What you need to know
- Johns Hopkins has an excellent COVID-19 tracker.
- You can install the tracker as an app in Edge.
- Easily keep up to date through transparent and reliable data.
It's hard to use social media or watch the news these days without hearing about coronavirus disease 2019 (COVID-19). While some of it verges on unnecessary panic, there is reason to keep informed, especially with the amount of data and technology we have today.
The folks at Johns Hopkins created an interactive web-based dashboard that collects data from WHO, CDC, and China CDC to "visualize and track the reported cases on a daily timescale." The team at Johns Hopkins state that the purpose of the tracker is "… to provide the public with an understanding of the outbreak situation as it unfolds, with transparent data sources."
The website can be found at gisanddata.maps.arcgis.com/apps/opsdashboard and runs in your browser, including the new Microsoft Edge.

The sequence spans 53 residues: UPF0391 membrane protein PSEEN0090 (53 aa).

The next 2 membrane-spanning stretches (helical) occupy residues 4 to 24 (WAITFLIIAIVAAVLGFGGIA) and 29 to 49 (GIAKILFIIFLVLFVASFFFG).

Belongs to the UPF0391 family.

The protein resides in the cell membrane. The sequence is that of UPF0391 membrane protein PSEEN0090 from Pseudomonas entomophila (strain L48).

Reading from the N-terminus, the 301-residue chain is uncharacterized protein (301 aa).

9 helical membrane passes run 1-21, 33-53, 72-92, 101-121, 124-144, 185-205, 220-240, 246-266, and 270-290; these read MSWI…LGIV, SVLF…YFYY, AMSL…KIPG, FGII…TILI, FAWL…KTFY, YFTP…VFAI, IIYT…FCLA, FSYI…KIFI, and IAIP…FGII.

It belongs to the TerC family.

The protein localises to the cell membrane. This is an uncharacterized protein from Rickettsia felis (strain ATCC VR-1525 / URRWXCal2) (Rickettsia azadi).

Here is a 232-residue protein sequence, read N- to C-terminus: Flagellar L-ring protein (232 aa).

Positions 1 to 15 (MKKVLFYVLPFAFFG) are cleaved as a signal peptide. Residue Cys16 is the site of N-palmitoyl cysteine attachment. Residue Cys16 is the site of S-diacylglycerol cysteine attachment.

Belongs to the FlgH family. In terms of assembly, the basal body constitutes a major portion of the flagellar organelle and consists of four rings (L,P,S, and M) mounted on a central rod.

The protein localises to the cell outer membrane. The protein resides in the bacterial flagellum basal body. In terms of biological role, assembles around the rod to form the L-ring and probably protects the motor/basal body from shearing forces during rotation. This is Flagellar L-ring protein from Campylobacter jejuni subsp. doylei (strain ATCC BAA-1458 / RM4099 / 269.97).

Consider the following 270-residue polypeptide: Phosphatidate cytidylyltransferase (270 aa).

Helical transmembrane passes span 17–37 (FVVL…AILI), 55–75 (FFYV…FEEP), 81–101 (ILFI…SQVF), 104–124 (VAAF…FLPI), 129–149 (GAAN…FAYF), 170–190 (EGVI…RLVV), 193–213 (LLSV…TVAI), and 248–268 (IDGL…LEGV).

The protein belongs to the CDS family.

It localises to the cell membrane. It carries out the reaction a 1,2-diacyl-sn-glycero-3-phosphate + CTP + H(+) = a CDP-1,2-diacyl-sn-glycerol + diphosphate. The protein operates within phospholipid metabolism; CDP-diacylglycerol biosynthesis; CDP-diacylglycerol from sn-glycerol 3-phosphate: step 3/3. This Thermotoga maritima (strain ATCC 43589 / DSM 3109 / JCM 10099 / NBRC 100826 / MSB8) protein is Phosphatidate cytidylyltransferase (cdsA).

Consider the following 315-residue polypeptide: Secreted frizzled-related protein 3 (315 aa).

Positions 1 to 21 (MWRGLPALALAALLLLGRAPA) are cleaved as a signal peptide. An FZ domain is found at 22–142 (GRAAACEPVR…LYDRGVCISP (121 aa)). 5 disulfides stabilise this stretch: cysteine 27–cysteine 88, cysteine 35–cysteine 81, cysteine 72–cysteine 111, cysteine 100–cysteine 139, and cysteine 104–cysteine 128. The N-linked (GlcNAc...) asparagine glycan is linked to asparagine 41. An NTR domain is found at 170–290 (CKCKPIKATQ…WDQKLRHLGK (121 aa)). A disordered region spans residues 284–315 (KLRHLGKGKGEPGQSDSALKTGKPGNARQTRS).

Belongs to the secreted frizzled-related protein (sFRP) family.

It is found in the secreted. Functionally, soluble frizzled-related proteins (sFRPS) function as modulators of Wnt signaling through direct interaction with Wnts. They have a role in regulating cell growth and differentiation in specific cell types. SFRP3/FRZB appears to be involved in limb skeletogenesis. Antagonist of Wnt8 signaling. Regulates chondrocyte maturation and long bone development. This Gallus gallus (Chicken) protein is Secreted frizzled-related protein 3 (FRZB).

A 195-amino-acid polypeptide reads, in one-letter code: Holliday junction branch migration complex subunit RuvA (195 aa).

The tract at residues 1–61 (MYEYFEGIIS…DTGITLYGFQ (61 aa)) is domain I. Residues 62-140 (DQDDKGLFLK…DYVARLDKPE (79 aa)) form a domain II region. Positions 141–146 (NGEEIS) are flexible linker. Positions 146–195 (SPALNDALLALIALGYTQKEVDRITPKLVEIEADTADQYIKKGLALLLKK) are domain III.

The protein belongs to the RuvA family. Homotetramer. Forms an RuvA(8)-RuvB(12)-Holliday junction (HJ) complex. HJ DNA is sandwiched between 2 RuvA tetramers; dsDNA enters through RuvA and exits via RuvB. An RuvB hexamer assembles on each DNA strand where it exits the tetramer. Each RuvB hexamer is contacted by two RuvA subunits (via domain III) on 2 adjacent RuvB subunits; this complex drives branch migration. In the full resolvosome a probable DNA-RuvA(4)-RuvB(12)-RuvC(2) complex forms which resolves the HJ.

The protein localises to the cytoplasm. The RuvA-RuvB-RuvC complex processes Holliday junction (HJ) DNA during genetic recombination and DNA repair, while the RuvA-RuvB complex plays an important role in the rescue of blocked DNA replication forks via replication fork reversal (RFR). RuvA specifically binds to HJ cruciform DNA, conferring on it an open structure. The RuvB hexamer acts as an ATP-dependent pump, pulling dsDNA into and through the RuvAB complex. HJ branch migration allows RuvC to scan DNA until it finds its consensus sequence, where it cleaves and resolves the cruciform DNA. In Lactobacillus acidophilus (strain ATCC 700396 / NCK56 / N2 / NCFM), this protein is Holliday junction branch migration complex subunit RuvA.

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If you want to make the process simple, install the tracker as an app and pin it to your taskbar or Start menu. Doing so lets you run the tracker as a standalone app, which is much easier and useful than running in a tab. To do so, follow these steps:
- Navigate to gisanddata.maps.arcgis.com/apps/opsdashboard in the new Edge browser.
- Select the browser menu '…' in the upper right corner in Edge.
- Navigate to Apps, and select Install this site as an app.
- Name the app if you want and hit Install.
You'll now be able to keep update to date on COVID-19's spread rate and the latest data with a single click.
If you'd like to help with finding therapies for COVID-19 check out how to donate your computer's processing power for the cause.
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Daniel Rubino is the Editor-in-chief of Windows Central. He is also the head reviewer, podcast co-host, and analyst. He has been covering Microsoft since 2007, when this site was called WMExperts (and later Windows Phone Central). His interests include Windows, laptops, next-gen computing, and watches. He has been reviewing laptops since 2015 and is particularly fond of 2-in-1 convertibles, ARM processors, new form factors, and thin-and-light PCs. Before all this tech stuff, he worked on a Ph.D. in linguistics, watched people sleep (for medical purposes!), and ran the projectors at movie theaters because it was fun.